Overall Score: 8/10
“And Now For The Million Dollar Question: Do People Assume All Your Problems Got Solved Because A Big Strong Man Showed Up..?”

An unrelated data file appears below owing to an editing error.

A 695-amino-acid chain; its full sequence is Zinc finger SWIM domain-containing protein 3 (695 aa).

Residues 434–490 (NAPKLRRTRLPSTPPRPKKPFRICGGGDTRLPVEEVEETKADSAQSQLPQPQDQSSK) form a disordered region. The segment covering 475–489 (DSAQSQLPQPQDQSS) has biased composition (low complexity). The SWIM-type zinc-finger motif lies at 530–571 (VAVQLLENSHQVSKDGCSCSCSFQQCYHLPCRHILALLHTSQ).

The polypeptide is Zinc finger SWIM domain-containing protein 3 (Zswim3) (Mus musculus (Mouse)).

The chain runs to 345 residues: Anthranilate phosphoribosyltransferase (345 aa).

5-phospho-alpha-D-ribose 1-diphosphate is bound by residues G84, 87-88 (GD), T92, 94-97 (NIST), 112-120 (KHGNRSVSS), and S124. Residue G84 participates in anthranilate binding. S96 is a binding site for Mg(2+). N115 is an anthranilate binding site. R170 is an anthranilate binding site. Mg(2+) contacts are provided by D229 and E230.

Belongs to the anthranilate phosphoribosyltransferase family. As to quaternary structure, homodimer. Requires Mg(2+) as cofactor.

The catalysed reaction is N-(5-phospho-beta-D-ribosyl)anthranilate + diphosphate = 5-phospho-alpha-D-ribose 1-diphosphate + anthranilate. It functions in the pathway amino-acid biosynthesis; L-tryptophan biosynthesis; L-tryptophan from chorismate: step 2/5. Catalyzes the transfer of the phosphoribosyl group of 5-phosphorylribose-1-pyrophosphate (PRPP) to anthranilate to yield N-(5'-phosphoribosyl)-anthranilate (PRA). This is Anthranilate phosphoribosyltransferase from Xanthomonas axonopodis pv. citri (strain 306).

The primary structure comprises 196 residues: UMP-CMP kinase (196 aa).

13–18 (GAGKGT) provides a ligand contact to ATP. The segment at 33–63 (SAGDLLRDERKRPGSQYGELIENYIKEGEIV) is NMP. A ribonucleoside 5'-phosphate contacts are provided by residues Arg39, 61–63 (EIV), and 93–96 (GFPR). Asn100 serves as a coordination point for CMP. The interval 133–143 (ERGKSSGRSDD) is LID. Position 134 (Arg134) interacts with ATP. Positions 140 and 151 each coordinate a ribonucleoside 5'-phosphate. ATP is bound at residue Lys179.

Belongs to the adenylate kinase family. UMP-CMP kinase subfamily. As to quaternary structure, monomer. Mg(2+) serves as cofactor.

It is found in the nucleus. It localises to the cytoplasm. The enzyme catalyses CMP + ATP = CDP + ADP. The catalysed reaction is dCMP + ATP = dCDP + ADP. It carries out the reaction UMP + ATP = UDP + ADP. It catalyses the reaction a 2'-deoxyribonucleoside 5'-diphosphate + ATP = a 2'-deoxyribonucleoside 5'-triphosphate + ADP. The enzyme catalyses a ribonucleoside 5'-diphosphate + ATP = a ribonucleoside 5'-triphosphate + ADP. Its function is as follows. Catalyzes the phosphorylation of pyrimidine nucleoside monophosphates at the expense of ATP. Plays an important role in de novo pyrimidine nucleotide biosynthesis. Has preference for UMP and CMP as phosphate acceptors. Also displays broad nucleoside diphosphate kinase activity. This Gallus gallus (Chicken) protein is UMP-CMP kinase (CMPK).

Continuing on from 2012’s highly entertaining animated spectacle, Wreck-It Ralph, Walt Disney Animation Studios’ latest venture sees the return of the titular well-meaning and reluctant arcade game villain, voiced once again by the one and only John C. Reilly (We Need To Talk About Kevin), who continues his blossoming relationship with Sarah Silverman’s (Battle of the Sexes) bubblegum racing princess, Vanellope von Schweetz, in an adventure which follows the atypical cliche of most movie sequels by offering something bigger, bolder and particularly in the case of Ralph Breaks the Internet, a movie which thrives on being rather quite barmy. Directed by the working couple of the returning Rich Moore and Zootropolis screenwriter, Phil Johnston, the second installment in the Ralphverse pretty much continues on from where its’ predecessor ended, with Ralph, Vanellope and the motley crew of arcade game characters carrying on with their wildly colourful existence within the confines of a universe full of retro throwbacks and particular designs which seem to make certain fanbases in the world giggle with utmost joy when seeing their favourite characters appear on the big screen. Wowed by the introduction of the unpronounceable “WiFi” plug which is brought into the arcade by the aged, behind-with-the-times owner, Ralph and Vanellope soon journey into the the new area after the latter’s game, Sugar Rush, is unplugged due to an accident indirectly caused by Ralph himself.